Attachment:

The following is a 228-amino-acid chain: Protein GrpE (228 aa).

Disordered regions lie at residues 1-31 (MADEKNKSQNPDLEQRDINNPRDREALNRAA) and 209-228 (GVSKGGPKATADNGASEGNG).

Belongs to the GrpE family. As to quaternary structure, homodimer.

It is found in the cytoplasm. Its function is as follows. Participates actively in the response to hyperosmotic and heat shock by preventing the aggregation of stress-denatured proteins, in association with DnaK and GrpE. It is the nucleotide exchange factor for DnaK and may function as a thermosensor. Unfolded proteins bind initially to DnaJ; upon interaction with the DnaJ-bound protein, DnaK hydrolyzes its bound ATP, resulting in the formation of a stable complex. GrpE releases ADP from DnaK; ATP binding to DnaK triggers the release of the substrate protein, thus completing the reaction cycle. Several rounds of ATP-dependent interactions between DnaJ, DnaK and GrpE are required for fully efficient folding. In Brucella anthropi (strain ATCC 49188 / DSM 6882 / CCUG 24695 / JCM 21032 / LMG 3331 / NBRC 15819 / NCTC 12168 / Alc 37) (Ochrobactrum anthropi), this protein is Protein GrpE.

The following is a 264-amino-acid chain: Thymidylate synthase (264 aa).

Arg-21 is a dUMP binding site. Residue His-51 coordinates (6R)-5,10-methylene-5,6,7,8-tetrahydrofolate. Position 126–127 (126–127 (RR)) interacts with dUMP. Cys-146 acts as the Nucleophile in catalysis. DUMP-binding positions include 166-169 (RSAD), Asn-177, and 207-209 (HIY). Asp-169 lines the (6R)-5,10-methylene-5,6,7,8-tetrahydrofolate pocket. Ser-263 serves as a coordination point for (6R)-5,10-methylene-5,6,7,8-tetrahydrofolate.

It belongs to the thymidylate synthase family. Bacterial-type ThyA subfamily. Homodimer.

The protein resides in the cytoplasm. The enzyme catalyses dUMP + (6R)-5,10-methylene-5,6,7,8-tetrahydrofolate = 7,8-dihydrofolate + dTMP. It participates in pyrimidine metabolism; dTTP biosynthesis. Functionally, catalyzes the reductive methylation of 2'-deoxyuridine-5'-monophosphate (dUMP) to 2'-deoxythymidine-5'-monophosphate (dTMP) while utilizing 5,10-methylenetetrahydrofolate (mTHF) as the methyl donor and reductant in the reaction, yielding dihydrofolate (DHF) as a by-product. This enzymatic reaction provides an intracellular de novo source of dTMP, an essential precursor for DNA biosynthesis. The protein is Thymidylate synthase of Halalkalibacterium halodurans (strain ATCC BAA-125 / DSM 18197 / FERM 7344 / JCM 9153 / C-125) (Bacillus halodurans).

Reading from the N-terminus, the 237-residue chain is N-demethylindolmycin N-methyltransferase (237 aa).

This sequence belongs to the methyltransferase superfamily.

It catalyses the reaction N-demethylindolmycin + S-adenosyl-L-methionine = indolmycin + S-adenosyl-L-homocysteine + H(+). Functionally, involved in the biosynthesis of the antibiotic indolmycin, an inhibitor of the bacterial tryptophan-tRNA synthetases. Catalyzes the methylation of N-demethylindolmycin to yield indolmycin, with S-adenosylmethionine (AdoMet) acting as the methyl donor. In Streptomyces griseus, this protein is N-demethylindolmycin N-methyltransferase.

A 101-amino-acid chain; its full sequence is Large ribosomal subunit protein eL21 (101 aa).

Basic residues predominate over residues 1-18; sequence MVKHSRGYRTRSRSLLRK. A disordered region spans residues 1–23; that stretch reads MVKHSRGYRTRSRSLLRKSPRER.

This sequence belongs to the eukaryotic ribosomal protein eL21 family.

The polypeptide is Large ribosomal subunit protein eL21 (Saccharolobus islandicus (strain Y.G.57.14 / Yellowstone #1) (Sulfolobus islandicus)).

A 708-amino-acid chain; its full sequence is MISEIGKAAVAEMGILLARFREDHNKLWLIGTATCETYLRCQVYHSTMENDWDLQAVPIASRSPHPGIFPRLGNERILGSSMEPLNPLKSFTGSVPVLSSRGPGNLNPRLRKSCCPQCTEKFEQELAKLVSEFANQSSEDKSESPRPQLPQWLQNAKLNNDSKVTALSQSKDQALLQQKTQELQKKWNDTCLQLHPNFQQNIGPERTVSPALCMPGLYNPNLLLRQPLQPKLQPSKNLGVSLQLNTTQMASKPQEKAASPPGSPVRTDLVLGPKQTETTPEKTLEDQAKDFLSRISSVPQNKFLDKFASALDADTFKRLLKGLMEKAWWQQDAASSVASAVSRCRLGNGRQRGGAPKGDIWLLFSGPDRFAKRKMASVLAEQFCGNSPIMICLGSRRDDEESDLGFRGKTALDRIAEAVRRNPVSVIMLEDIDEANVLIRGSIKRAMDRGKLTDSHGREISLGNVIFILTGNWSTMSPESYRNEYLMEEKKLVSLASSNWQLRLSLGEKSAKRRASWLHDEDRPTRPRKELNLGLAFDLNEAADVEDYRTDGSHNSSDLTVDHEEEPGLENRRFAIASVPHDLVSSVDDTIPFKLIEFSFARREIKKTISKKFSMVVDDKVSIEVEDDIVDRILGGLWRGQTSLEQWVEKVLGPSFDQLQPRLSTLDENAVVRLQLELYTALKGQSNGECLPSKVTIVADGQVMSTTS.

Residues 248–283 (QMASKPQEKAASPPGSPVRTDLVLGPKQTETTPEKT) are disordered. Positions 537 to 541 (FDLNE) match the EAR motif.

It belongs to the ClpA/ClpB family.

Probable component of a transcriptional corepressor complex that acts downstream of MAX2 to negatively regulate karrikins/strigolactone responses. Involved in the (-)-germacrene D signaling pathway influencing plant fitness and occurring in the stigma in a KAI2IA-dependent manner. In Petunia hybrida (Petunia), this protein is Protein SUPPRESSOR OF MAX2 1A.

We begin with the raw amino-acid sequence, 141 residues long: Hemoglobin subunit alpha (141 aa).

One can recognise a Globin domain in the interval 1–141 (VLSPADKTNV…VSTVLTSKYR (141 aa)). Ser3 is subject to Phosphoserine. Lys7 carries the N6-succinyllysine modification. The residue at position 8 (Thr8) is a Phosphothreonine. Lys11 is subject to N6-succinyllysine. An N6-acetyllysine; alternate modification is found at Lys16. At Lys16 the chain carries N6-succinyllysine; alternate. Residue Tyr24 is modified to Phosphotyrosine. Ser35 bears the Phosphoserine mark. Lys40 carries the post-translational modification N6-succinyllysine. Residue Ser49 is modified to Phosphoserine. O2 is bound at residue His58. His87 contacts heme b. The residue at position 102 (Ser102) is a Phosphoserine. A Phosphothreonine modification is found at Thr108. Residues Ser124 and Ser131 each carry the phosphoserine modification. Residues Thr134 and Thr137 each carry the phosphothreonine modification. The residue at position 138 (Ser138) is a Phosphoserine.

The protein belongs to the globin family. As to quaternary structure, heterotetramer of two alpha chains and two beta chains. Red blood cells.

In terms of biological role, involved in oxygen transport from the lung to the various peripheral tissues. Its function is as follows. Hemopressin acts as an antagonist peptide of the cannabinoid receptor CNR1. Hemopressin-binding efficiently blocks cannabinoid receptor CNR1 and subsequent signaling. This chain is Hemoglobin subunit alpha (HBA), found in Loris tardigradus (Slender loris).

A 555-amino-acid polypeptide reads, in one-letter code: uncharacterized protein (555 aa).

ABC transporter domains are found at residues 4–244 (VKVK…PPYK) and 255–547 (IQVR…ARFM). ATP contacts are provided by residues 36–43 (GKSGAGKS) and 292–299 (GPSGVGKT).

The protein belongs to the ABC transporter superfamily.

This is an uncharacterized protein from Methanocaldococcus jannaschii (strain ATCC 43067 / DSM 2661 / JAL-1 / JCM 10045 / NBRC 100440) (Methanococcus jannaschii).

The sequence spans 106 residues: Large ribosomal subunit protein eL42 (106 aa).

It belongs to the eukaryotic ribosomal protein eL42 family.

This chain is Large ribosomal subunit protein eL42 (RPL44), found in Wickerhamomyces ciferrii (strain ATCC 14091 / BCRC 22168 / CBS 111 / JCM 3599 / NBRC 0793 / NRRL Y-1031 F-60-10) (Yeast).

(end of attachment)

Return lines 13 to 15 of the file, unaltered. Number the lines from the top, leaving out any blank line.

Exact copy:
Basic residues predominate over residues 1-18; sequence MVKHSRGYRTRSRSLLRK. A disordered region spans residues 1–23; that stretch reads MVKHSRGYRTRSRSLLRKSPRER.

This sequence belongs to the eukaryotic ribosomal protein eL21 family.

The polypeptide is Large ribosomal subunit protein eL21 (Saccharolobus islandicus (strain Y.G.57.14 / Yellowstone #1) (Sulfolobus islandicus)).